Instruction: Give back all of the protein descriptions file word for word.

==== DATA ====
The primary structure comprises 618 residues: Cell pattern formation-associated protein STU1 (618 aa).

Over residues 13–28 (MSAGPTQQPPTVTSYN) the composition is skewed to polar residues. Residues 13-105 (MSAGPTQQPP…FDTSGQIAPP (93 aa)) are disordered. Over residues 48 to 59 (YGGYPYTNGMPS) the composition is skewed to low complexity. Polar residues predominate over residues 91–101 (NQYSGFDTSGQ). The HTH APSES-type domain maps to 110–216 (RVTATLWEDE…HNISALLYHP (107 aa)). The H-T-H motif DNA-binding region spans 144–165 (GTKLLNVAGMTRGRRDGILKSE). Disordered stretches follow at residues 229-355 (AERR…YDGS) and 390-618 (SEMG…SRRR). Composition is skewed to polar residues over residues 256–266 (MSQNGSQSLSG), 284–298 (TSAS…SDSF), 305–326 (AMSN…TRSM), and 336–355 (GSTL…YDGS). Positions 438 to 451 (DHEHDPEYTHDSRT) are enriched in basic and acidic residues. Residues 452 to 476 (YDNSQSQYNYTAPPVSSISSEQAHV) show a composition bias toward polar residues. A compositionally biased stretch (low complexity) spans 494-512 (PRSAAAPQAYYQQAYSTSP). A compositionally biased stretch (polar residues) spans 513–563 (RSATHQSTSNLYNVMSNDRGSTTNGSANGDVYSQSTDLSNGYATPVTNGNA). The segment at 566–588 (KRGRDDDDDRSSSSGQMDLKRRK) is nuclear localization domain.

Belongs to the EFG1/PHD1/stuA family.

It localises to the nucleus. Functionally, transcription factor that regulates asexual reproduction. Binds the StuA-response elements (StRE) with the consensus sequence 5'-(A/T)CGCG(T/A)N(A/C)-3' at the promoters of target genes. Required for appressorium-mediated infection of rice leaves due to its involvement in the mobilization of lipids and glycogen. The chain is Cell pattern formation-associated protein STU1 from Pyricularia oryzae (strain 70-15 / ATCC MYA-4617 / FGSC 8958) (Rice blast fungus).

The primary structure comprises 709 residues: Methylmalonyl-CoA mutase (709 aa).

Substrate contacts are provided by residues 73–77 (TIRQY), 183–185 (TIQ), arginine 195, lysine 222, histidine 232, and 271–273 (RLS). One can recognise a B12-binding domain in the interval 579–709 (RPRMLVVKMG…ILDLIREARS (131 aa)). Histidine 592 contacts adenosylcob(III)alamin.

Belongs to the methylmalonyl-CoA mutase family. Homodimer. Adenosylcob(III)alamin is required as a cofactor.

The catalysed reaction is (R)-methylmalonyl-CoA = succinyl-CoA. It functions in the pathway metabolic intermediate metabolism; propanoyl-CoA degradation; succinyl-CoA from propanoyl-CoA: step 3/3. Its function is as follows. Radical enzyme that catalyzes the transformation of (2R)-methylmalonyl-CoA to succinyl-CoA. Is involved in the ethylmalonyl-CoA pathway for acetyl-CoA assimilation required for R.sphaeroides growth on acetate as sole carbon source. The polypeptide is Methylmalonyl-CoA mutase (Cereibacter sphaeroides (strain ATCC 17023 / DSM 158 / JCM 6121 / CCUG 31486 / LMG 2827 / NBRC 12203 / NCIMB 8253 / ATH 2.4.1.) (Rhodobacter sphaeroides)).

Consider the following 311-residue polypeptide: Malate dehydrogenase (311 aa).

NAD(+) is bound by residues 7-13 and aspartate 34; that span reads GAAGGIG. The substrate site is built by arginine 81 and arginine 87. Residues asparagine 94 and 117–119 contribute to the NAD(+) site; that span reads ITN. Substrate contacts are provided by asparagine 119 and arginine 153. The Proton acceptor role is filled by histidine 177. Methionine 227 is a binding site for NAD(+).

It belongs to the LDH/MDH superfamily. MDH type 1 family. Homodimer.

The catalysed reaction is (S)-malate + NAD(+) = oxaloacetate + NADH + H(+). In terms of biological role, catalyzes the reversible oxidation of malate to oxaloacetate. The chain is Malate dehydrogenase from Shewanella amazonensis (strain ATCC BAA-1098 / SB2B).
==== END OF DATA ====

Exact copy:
The primary structure comprises 618 residues: Cell pattern formation-associated protein STU1 (618 aa).

Over residues 13–28 (MSAGPTQQPPTVTSYN) the composition is skewed to polar residues. Residues 13-105 (MSAGPTQQPP…FDTSGQIAPP (93 aa)) are disordered. Over residues 48 to 59 (YGGYPYTNGMPS) the composition is skewed to low complexity. Polar residues predominate over residues 91–101 (NQYSGFDTSGQ). The HTH APSES-type domain maps to 110–216 (RVTATLWEDE…HNISALLYHP (107 aa)). The H-T-H motif DNA-binding region spans 144–165 (GTKLLNVAGMTRGRRDGILKSE). Disordered stretches follow at residues 229-355 (AERR…YDGS) and 390-618 (SEMG…SRRR). Composition is skewed to polar residues over residues 256–266 (MSQNGSQSLSG), 284–298 (TSAS…SDSF), 305–326 (AMSN…TRSM), and 336–355 (GSTL…YDGS). Positions 438 to 451 (DHEHDPEYTHDSRT) are enriched in basic and acidic residues. Residues 452 to 476 (YDNSQSQYNYTAPPVSSISSEQAHV) show a composition bias toward polar residues. A compositionally biased stretch (low complexity) spans 494-512 (PRSAAAPQAYYQQAYSTSP). A compositionally biased stretch (polar residues) spans 513–563 (RSATHQSTSNLYNVMSNDRGSTTNGSANGDVYSQSTDLSNGYATPVTNGNA). The segment at 566–588 (KRGRDDDDDRSSSSGQMDLKRRK) is nuclear localization domain.

Belongs to the EFG1/PHD1/stuA family.

It localises to the nucleus. Functionally, transcription factor that regulates asexual reproduction. Binds the StuA-response elements (StRE) with the consensus sequence 5'-(A/T)CGCG(T/A)N(A/C)-3' at the promoters of target genes. Required for appressorium-mediated infection of rice leaves due to its involvement in the mobilization of lipids and glycogen. The chain is Cell pattern formation-associated protein STU1 from Pyricularia oryzae (strain 70-15 / ATCC MYA-4617 / FGSC 8958) (Rice blast fungus).

The primary structure comprises 709 residues: Methylmalonyl-CoA mutase (709 aa).

Substrate contacts are provided by residues 73–77 (TIRQY), 183–185 (TIQ), arginine 195, lysine 222, histidine 232, and 271–273 (RLS). One can recognise a B12-binding domain in the interval 579–709 (RPRMLVVKMG…ILDLIREARS (131 aa)). Histidine 592 contacts adenosylcob(III)alamin.

Belongs to the methylmalonyl-CoA mutase family. Homodimer. Adenosylcob(III)alamin is required as a cofactor.

The catalysed reaction is (R)-methylmalonyl-CoA = succinyl-CoA. It functions in the pathway metabolic intermediate metabolism; propanoyl-CoA degradation; succinyl-CoA from propanoyl-CoA: step 3/3. Its function is as follows. Radical enzyme that catalyzes the transformation of (2R)-methylmalonyl-CoA to succinyl-CoA. Is involved in the ethylmalonyl-CoA pathway for acetyl-CoA assimilation required for R.sphaeroides growth on acetate as sole carbon source. The polypeptide is Methylmalonyl-CoA mutase (Cereibacter sphaeroides (strain ATCC 17023 / DSM 158 / JCM 6121 / CCUG 31486 / LMG 2827 / NBRC 12203 / NCIMB 8253 / ATH 2.4.1.) (Rhodobacter sphaeroides)).

Consider the following 311-residue polypeptide: Malate dehydrogenase (311 aa).

NAD(+) is bound by residues 7-13 and aspartate 34; that span reads GAAGGIG. The substrate site is built by arginine 81 and arginine 87. Residues asparagine 94 and 117–119 contribute to the NAD(+) site; that span reads ITN. Substrate contacts are provided by asparagine 119 and arginine 153. The Proton acceptor role is filled by histidine 177. Methionine 227 is a binding site for NAD(+).

It belongs to the LDH/MDH superfamily. MDH type 1 family. Homodimer.

The catalysed reaction is (S)-malate + NAD(+) = oxaloacetate + NADH + H(+). In terms of biological role, catalyzes the reversible oxidation of malate to oxaloacetate. The chain is Malate dehydrogenase from Shewanella amazonensis (strain ATCC BAA-1098 / SB2B).